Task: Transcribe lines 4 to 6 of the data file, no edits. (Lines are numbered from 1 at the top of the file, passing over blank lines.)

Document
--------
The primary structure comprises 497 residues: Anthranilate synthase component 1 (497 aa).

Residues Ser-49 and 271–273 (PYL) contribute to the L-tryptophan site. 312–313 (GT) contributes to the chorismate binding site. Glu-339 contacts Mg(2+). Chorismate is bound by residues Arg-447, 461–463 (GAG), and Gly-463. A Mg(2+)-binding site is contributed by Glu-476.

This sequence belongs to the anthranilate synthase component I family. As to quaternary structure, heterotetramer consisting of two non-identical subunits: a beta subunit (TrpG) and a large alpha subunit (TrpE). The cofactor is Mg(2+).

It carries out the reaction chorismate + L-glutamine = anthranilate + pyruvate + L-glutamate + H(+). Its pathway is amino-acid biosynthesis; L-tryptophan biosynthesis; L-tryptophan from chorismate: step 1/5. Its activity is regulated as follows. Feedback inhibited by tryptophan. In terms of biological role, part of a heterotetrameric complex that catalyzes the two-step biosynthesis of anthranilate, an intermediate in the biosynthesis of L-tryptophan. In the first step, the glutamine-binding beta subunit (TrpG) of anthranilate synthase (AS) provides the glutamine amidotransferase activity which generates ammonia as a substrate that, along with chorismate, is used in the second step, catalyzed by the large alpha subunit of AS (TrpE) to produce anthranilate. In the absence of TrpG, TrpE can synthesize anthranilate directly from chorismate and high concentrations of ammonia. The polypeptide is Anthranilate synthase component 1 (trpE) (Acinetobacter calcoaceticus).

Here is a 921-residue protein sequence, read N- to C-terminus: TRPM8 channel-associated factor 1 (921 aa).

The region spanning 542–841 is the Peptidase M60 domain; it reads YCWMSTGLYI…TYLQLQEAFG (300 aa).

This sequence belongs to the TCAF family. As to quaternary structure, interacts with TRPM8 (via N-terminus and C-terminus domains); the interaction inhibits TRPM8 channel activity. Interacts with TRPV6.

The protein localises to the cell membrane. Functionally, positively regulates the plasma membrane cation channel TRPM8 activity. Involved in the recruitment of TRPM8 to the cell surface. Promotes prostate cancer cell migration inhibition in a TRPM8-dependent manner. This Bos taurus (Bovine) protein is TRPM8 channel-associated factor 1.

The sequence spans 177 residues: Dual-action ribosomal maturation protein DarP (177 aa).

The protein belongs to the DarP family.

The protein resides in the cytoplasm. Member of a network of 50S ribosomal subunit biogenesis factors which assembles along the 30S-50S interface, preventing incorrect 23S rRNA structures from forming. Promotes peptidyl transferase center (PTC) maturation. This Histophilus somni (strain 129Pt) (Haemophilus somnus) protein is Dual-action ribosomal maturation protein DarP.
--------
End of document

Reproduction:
It carries out the reaction chorismate + L-glutamine = anthranilate + pyruvate + L-glutamate + H(+). Its pathway is amino-acid biosynthesis; L-tryptophan biosynthesis; L-tryptophan from chorismate: step 1/5. Its activity is regulated as follows. Feedback inhibited by tryptophan. In terms of biological role, part of a heterotetrameric complex that catalyzes the two-step biosynthesis of anthranilate, an intermediate in the biosynthesis of L-tryptophan. In the first step, the glutamine-binding beta subunit (TrpG) of anthranilate synthase (AS) provides the glutamine amidotransferase activity which generates ammonia as a substrate that, along with chorismate, is used in the second step, catalyzed by the large alpha subunit of AS (TrpE) to produce anthranilate. In the absence of TrpG, TrpE can synthesize anthranilate directly from chorismate and high concentrations of ammonia. The polypeptide is Anthranilate synthase component 1 (trpE) (Acinetobacter calcoaceticus).

Here is a 921-residue protein sequence, read N- to C-terminus: TRPM8 channel-associated factor 1 (921 aa).

The region spanning 542–841 is the Peptidase M60 domain; it reads YCWMSTGLYI…TYLQLQEAFG (300 aa).